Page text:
The understated part of the destruction of the environment using an EV specifically goes to the manufacturing of EVs. More than EVs, a significant part of emissions goes to the manufacturing of batteries. Cobalt mining and its production and logistics take in 30-40% more emissions in that country, and they’re watered down as ‘initial investments. 

The other issues lie with the available materials used to manufacture EVs, such as nickel and cobalt. Also susceptible to supply chain issues akin to the global semiconductor chip shortage due to the concentration of mines in selected areas, they aren’t environmentally friendly either. Also, to produce one 1 ton of such rare earth elements, 75 tons of acid waste and 1 ton of radioactive residues are leaked to the environment, almost always mishandled. 

If it’s one-time use, can it be effective? The cost of recycling – or the lack of:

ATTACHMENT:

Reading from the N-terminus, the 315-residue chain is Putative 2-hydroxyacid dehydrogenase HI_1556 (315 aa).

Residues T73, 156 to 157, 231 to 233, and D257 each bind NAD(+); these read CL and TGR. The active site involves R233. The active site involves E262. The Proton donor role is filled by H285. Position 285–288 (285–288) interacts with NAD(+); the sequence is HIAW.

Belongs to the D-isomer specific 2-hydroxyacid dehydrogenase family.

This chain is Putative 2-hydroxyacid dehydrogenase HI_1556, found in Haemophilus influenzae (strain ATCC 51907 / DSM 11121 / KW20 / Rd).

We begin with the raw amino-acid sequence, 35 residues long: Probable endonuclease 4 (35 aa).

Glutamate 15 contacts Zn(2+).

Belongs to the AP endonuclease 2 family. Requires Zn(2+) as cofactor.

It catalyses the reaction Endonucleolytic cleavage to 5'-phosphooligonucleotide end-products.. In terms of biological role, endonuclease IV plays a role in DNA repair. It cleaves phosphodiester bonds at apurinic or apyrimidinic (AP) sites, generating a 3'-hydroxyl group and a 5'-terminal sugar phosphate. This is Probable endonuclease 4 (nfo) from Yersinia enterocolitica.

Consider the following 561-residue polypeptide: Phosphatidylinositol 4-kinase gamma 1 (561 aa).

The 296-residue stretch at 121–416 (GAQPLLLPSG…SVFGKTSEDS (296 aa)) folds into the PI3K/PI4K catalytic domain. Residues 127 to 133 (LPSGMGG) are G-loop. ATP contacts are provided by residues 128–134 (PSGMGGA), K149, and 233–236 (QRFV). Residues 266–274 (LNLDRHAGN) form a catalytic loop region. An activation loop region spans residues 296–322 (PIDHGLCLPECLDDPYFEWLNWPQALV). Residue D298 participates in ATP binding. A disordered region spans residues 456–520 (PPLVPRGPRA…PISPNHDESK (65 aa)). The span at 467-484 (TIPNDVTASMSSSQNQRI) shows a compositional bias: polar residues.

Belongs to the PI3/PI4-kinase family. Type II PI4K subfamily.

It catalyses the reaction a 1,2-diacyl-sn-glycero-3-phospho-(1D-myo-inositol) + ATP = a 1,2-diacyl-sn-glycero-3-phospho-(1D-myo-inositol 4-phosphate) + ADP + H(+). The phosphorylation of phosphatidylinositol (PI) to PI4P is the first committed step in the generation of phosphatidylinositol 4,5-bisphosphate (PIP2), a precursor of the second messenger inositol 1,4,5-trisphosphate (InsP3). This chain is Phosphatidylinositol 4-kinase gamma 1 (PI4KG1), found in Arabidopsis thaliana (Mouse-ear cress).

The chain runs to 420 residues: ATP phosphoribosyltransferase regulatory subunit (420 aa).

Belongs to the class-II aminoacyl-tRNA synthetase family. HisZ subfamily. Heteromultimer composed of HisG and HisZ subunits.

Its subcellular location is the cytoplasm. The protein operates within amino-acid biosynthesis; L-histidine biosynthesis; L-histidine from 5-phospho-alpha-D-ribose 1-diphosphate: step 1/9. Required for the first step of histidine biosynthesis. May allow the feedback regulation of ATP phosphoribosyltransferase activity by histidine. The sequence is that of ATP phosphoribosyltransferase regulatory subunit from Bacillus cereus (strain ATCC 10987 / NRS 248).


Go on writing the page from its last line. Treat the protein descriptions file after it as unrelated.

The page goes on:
Battery Recycling

Another issue with Lithium Ion is recycling. Only 5% of lithium Ion batteries are recycled. The rest are burnt or dumped in landfills. They aren’t biodegradable, and incinerated batteries emit fluoride emissions. These impacts are similar to HFCs and CFCs and impact the environment. The greater the usage, the higher the research and requirement goes into recycling, and only after that the actual impact may get lowered. 

In conclusion, EVs are more eco-friendly than ICEs but aren’t the final solution for a safer, pollution-free environment. 

Development should go into battery manufacturing, the reduction in the use of REEs, and the upcoming development of HEVs, particularly hydrogen-based EVs (or called fuel cell-based EVs) that derive their source from green hydrogen, emissions. will have a greater impact on reducing Or possibly have no effect on the environmental impact.

But the start towards an EV is a necessity rather than a luxury, as there are no emissions during travel, unlike an ICE where production and emissions occur during travel.

It’s a start, obviously a great start, but there’s still a long way to go in ensuring that vehicles are 100% emissions-free.